New Haven, Waterbury, Hartford and Bridgeport Among Top 100 Evicting Cities | Connecticut Public Radio

New Haven, Waterbury, Hartford and Bridgeport Among Top 100 Evicting Cities

Jan 23, 2020

Connecticut’s major cities have some of the highest eviction rates in the nation, and one lawmaker says it’s time to take action on the issue. 

A 2016 study by The Eviction Lab at Princeton University lists the top 100 evicting cities in the United States. Four out of the five cities listed in the Northeast are in Connecticut -- Waterbury, Hartford, Bridgeport and New Haven. 

Congresswoman Rosa DeLauro said affordable housing is a nationwide problem, and she’s concerned about the number of evictions. The Princeton study found that landlords filed an average of four evictions per minute, totaling nearly 2.3 million nationally. 

DeLauro said the combination of a limited housing supply, rising rents and decreased wages have created a perfect storm. In response, DeLauro recently reintroduced the Eviction Prevention Act to help low-income people get access to legal counsel if they are being evicted.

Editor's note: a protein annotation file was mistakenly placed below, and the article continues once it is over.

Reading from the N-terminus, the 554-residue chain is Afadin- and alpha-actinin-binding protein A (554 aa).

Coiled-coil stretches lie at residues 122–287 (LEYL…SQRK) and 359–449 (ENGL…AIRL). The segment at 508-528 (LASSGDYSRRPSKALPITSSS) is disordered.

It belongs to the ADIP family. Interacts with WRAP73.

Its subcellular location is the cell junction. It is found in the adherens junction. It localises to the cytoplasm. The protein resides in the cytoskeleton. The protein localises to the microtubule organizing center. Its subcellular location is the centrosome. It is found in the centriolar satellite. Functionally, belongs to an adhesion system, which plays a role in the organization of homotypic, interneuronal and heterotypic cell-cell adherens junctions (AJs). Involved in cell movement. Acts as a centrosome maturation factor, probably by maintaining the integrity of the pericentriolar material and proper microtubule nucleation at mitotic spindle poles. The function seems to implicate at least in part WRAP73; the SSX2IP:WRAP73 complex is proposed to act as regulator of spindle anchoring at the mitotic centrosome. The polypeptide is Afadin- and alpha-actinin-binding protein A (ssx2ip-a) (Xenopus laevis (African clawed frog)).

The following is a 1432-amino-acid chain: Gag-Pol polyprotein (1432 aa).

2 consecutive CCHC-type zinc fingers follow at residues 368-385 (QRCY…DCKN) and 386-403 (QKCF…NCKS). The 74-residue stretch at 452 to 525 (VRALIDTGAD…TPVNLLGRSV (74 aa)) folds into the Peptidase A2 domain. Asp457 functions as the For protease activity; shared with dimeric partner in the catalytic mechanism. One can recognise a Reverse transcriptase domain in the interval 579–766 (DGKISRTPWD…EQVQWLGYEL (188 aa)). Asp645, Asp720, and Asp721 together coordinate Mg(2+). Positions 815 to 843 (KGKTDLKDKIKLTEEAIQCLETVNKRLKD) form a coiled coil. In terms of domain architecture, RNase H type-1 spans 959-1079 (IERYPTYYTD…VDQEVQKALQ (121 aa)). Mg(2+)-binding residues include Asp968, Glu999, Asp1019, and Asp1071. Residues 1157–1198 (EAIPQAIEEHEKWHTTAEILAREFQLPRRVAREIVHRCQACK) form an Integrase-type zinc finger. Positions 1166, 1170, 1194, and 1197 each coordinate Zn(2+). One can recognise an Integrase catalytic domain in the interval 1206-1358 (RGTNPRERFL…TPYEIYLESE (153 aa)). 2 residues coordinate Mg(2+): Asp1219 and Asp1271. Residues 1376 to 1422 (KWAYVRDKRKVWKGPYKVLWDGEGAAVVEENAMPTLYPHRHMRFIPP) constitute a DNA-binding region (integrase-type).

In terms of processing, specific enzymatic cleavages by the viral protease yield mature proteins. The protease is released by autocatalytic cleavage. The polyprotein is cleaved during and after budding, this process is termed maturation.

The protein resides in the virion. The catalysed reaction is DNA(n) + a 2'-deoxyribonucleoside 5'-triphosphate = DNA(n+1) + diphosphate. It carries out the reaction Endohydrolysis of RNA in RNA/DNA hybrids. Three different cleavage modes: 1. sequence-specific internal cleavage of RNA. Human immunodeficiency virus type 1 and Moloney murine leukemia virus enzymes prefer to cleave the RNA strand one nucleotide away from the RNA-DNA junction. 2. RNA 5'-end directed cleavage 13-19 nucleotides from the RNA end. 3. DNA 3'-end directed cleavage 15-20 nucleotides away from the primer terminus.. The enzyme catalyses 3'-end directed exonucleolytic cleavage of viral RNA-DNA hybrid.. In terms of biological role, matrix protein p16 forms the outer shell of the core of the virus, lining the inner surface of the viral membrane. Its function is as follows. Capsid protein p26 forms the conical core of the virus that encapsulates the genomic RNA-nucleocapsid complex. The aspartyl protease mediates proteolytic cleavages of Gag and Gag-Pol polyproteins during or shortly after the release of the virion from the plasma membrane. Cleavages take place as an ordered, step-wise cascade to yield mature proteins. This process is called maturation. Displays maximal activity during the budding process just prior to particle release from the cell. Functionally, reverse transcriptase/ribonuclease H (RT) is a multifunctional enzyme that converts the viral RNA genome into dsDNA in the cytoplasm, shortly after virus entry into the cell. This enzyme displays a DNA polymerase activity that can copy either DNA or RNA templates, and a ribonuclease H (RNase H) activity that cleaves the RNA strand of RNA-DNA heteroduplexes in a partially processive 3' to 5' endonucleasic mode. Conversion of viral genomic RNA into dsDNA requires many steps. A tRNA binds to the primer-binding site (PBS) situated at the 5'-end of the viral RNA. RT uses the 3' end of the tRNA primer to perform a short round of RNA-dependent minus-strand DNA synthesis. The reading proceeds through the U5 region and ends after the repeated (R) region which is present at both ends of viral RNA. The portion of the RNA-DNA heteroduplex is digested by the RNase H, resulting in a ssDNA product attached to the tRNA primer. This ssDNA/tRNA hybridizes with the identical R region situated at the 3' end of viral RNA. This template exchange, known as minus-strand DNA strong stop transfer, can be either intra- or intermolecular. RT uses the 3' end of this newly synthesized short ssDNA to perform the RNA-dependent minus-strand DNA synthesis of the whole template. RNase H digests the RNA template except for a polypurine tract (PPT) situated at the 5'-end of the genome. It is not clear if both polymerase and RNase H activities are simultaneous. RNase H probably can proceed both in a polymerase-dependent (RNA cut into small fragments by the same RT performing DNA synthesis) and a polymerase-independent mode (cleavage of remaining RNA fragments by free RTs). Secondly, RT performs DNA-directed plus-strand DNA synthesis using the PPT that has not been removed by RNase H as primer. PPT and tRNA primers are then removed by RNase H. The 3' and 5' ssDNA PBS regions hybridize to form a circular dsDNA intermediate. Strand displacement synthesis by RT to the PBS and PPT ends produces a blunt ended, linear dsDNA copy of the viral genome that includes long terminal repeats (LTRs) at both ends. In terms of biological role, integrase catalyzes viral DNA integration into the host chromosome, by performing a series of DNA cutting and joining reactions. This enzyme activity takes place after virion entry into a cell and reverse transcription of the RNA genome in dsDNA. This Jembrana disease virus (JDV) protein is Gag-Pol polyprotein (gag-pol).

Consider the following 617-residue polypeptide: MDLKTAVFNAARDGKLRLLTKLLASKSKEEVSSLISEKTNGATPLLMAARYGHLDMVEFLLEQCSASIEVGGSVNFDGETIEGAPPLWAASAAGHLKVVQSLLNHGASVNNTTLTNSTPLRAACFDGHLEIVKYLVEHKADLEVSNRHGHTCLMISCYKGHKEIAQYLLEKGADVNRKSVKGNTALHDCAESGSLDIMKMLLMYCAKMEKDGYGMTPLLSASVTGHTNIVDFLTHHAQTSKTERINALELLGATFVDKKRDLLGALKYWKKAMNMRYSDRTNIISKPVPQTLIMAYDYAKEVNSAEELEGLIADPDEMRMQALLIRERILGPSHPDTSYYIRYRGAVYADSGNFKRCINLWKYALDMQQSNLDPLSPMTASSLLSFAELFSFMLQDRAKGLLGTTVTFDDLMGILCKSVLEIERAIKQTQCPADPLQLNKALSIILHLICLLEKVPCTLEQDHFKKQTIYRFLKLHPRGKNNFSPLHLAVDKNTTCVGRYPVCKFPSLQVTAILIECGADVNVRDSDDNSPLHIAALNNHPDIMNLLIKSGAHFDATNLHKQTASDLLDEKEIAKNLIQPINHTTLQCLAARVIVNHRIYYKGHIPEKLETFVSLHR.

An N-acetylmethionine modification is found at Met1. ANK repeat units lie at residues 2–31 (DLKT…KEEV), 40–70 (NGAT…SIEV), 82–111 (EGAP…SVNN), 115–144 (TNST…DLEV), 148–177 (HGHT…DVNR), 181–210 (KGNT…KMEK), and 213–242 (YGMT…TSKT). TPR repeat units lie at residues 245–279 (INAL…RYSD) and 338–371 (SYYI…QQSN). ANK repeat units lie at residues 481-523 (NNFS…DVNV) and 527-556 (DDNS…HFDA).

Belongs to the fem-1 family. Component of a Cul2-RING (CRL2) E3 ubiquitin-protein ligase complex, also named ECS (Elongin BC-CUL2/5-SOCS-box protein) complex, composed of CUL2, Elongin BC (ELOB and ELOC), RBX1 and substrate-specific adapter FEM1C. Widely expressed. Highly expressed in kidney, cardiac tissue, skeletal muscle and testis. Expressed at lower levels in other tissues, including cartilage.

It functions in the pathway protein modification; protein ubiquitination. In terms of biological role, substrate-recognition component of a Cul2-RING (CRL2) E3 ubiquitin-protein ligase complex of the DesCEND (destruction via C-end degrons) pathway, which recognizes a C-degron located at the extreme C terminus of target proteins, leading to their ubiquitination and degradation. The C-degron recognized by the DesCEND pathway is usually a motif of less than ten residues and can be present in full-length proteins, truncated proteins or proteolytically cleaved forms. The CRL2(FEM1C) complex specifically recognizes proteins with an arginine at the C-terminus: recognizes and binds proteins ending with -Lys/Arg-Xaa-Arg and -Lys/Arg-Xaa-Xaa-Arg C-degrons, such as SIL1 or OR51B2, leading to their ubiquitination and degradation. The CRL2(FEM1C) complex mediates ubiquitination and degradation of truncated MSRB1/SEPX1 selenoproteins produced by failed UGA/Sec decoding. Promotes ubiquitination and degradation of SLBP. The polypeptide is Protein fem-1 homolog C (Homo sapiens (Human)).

“It is troubling and quite frankly embarrassing to see such high eviction rates in Connecticut’s major cities,” DeLauro said during a news conference at City Hall in New Haven. “It should not be on that list. I believe what it demonstrates is how this crisis is really unfolding.” 

If the measure passes, it would allow the U.S. attorney general to authorize $125 million in grants to state and local governments to provide legal assistance for families in eviction cases if their income is lower than 125% of the federal poverty level.

Rep. Rosa DeLauro at a news conference in New Haven, Thursday Jan. 23, 2020.
Credit Lori Mack / Connecticut Public Radio

Attorney Yonatan E. Zamir from the New Haven Legal Assistance Association said in an area like New Haven that would be a family of four with an income below $30,000.

DeLauro said the bill is “about fairness and equality under the law.” She said just 10% of tenants have legal representation in eviction lawsuits, compared to an estimated 90% of landlords.

DeLauro said under the Eviction Prevention Act, cities and states that have established a right to counsel would receive preference for additional funding. The bill would also allow the AG to collect evidence of eviction data, and it mandates a Government Accountability Office (GAO) report to Congress on the cost savings from providing representation by an attorney to renters in housing cases.

But with nine co-sponsors, DeLauro said the bill still has a ways to go. DeLauro said she’ll be pushing for the passage of the legislation through the House of Representatives in the coming months.